Have a look at the number underlined in red in the image above. This tells us that there are 136 faces in the image. That’s quite a lot for an object that is 2 meters high and the average pilot will fly over at between 80 - 140 knots at over 100ft. Yes sure, most players will go to explore this beautiful scenery with helicopters, cars or UFO, but after a while most of them will perform “only” takeoffs and landings. Taking into consideration those facts I think, we can still model this umbrella with quite nice level of detail using only 20 triangles (left image). Or, if you really want to make your scenery to take as low resources as possible you can build it using only 12 triangles.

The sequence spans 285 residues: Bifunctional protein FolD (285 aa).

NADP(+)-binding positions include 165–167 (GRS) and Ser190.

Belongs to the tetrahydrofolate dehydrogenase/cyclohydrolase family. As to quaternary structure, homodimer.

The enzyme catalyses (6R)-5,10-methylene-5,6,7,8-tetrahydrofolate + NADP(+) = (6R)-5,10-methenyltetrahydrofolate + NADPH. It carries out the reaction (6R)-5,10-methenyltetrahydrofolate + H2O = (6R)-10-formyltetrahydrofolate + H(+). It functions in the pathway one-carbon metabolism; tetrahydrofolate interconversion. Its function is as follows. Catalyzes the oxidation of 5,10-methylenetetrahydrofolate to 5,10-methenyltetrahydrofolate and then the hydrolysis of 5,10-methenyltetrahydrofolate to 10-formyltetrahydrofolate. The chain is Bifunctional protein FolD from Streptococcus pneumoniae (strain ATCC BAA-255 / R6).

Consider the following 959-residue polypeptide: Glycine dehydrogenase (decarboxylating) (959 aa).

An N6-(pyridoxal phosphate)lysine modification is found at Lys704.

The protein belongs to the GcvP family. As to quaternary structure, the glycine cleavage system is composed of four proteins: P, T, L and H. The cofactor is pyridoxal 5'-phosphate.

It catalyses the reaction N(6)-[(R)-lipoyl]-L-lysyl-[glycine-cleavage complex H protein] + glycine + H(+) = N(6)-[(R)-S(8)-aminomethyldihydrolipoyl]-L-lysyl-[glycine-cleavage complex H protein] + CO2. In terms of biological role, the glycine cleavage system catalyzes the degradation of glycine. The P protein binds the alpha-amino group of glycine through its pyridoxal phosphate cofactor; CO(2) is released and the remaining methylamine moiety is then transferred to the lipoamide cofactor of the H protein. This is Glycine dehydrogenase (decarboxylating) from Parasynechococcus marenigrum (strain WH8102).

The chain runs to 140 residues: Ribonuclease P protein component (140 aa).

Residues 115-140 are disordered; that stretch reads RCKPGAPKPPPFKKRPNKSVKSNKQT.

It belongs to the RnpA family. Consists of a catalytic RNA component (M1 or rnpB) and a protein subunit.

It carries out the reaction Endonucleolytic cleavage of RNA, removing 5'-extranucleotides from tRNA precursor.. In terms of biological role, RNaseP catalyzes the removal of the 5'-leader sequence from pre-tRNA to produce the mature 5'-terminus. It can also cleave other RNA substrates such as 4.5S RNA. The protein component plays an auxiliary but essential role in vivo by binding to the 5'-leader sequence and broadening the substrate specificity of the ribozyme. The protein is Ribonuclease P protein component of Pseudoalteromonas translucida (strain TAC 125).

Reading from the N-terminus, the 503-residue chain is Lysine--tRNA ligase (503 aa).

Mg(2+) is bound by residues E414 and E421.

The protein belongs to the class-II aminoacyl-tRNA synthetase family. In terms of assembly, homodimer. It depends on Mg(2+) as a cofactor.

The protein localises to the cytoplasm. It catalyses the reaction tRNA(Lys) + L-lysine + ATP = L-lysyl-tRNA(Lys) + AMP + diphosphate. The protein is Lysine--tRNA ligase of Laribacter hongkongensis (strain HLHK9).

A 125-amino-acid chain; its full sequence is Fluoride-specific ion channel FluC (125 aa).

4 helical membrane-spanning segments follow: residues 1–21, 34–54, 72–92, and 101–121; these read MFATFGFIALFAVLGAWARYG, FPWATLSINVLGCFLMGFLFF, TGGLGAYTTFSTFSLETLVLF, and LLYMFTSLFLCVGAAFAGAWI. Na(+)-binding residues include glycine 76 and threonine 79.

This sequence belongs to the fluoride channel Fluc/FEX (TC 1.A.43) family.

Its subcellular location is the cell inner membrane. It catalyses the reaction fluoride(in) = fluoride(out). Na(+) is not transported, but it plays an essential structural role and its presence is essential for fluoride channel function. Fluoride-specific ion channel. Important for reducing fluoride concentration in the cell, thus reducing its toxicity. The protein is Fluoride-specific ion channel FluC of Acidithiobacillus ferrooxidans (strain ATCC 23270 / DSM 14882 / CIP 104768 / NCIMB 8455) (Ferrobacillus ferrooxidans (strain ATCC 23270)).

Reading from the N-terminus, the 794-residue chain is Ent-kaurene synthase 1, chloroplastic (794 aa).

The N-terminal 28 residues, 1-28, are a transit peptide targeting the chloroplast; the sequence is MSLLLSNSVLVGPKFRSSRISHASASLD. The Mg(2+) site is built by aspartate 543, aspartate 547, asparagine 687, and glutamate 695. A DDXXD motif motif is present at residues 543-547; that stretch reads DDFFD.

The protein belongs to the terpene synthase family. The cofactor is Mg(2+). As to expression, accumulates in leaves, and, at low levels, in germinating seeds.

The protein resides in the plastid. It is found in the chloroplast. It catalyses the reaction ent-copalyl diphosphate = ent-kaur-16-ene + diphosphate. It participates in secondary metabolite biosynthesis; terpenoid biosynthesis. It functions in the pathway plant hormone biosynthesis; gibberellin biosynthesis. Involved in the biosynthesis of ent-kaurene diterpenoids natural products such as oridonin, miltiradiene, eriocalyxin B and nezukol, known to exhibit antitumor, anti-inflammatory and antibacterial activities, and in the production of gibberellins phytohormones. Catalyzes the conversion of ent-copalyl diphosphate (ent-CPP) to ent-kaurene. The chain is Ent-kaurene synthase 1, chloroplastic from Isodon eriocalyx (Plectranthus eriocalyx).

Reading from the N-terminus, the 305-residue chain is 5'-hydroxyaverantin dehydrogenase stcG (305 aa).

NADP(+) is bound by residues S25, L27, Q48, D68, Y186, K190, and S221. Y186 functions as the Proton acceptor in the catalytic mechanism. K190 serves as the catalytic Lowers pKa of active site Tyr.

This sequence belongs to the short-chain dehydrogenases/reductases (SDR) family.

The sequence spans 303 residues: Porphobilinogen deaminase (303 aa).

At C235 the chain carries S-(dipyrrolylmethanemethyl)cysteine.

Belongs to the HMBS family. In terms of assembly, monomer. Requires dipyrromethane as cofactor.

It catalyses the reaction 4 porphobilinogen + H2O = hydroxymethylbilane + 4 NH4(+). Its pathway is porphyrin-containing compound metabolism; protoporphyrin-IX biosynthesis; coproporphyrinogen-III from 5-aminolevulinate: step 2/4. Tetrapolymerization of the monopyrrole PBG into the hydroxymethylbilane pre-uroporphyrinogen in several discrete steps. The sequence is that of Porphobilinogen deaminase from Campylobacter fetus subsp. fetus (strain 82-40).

The same goes for other models too. Take a look at the two recliners here. The one on the left has 68 faces the one on the right 20! and in my opinion the one on the right looks better.
Heres how they all look in Flightgear from ground level.
As you can see, you can achieve good result using only 15% of triangles to model umbrella (middle one), or even 9% by sacrificing some details (left one) and 29% in case of recliner.
Decreasing the amount of faces (in SketchUp)
The main cause of such high number of faces in some models when using SketchUp and its simplified interface is the fact that this software was not produced with making low poly models for 3D games in mind. But you can still reduce the number of faces in models. Here is an example on how to make a low poly umbrella.